Red Wine Chemical blocks Breast Cancer

In what appears to be a first of its kind, a study based on Laboratory tests shows that the resveratrol found in the skin and pips of grapes could halt the development of most cases of breast cancer in women.

The Study has been published in the July issue of the Journal Cancer Prevention Research a journal of the American Association for Cancer Research.
The chemical works by blocking the way that oestrogen combines with DNA in a woman's body to create the cancer. Researchers claim that even low levels of this chemical, the equivalent to that found in a typical glass of red wine, is enough to create the effect.

"We believe that this could stop the whole progression that leads to breast cancer down the road," said Eleanor Rogan, from the University of Nebraska Medical Centre, who was the lead author of the study.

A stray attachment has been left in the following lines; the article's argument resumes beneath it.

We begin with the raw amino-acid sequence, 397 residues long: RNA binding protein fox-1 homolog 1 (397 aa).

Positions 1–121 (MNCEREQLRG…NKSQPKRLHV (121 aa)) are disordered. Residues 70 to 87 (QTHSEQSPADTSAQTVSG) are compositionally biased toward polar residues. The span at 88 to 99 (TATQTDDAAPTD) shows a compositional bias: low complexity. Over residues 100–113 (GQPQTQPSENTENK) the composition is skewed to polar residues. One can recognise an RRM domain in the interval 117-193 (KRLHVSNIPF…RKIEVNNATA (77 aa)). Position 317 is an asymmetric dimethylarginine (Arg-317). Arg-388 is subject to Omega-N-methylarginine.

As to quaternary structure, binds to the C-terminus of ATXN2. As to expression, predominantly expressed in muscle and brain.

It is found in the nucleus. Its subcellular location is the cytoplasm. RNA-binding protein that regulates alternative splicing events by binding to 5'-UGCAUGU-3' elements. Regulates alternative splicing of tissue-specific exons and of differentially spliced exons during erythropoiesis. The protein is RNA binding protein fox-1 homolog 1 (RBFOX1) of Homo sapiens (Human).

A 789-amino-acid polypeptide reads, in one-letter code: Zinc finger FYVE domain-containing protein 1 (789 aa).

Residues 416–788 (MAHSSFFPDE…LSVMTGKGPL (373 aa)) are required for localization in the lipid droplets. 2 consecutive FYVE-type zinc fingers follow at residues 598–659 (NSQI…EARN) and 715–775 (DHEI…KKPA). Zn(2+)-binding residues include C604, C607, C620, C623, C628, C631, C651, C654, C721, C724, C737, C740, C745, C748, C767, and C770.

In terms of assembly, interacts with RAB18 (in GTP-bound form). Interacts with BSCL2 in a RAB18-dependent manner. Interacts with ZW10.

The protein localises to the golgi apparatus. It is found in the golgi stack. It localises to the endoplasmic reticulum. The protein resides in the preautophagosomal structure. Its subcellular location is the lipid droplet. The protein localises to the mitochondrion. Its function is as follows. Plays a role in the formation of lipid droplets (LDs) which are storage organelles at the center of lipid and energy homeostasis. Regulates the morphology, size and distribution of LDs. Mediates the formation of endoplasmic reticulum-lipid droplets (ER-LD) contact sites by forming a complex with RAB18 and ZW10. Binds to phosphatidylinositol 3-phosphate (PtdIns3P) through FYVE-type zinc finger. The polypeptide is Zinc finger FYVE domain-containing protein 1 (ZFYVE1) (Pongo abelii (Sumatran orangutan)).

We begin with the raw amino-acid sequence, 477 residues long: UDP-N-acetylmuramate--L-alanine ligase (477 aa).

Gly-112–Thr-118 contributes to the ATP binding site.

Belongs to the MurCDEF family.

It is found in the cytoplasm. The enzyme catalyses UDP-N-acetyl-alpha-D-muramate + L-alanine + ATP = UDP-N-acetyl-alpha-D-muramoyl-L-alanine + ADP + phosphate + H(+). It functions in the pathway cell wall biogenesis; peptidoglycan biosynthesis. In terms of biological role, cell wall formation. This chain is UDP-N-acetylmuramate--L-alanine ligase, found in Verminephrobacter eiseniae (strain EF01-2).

Resveratrol has already been found to have anti-aging properties in various studies. It is one of the "healthy chemicals" found in red wine, called polyphenols.

It is sold in extract form as dietary supplement at most major drug stores.

The current study was conducted in laboratory cultures, and will need to be confirmed in larger human trials, says the scientific report in Science Daily




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